Monster nor’easter pummels East Coast; at least 7 dead

Twitter/@dcassell (NEW YORK) —  A massive nor’easter pummeling the East Coast is responsible for at least seven deaths.

The storm strengthened rapidly Friday, undergoing what’s known as bombogenesis or “bombing out,” when a low-pressure system drops 24 millibars in 24 hours. Dubbed a “bomb cyclone,” the catchphrase was coined earlier this year as a nickname for another nor’easter back in early January.

At least seven people have died in the storm — all killed by falling trees. A 6-year-old boy died in Virginia after a tree fell on his family’s home, officials said. Others include an 11-year-old boy hit by a falling tree in New York state, a 57-year-old man in Upper Merion, Pennsylvania, hit by a tree while in his car and a 77-year-old woman struck by a branch outside her home in Baltimore.

The latest

3:00 p.m. ET:  It’s snowing across much of the interior northeast this afternoon, including Syracuse and Albany, New York; New Jersey and eastern Pennsylvania. Sussex County, New Jersey, has already seen 10 inches of snow.

New York City is seeing a mix of rain, snow, sleet and winds.

Connecticut and Boston are getting hit with heavy rain, flooding and whipping winds. The highest wind recorded so far was 78 mph in Wellfleet, Massachusetts, and in Woods Hole, Massachusetts.

High wind warnings

3:00 p.m. ET:  High wind warnings remain in effect with gusts from 50 to at least 65 mph from the Carolinas to Massachusetts.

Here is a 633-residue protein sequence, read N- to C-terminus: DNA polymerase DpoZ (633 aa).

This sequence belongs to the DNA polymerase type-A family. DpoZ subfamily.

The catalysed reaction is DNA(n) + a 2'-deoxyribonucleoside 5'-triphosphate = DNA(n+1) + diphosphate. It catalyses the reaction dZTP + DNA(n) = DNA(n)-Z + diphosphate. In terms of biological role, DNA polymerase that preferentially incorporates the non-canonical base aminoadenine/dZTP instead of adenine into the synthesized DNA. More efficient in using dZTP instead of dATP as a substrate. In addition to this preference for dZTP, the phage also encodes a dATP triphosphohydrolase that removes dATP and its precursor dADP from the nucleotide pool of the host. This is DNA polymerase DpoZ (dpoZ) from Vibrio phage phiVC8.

Over 2.2 million customers are without power from Massachusetts to Virginia.

In Pennsylvania, a school bus was toppled over by high winds. No students were on board, and the driver’s injuries were minor.

In Tewksbury, Massachusetts, a driver escaped with non-life-threatening injuries after a tree fell on this car, officials said.

In Washington, D.C., winds reached 71 mph at Dulles Airport and 62 mph at Reagan International Airport.

Prince William County Public Schools in the Washington, D.C., area are closed today due to high wind warnings.

The federal government has also shuttered all of its offices.

Travel at a standstill

3:00 p.m. ET:  Over 1,000 flights have been canceled in the United States today, according to FlightAware. Nearly half of all scheduled flights at New York City’s LaGuardia Airport have been canceled today, the airport said.

Amtrak said it is temporarily suspending service along the Northeast corridor.

Flooding in Massachusetts

3:00 p.m. ET:  Coastal flood alerts are in effect from Maryland to Maine, with major and possibly record coastal flooding expected in Boston area tonight into Saturday.

The third highest tide on record happened today at Boston Harbor, reaching 14.67 feet.

“Do not try to drive through the water!” the Duxbury Fire Department in Massachusetts said. “This person needed to be rescued from their vehicle.”

“I can’t stress this enough: This is not a snowstorm, but it’s a heck of a storm and people need to take it seriously,” Massachusetts Gov. Charlie Baker said at a news conference Thursday night.

The forecast


3:00 p.m. ET:
  Blizzard warnings have been issued for parts of upstate New York, which could see 50 mph winds, whiteout conditions, an additional foot of snow this afternoon.

Parts of New York, Pennsylvania and northwest New Jersey could see 1 to 2 feet of snow through this evening.

By tonight the nor’easter will pull away, leaving lingering rain and snow for coastal spots from Atlantic City to Boston.

By early Saturday morning, the region will be much drier, but the threat of winds and coastal flooding will remain into mid-day Saturday.

 

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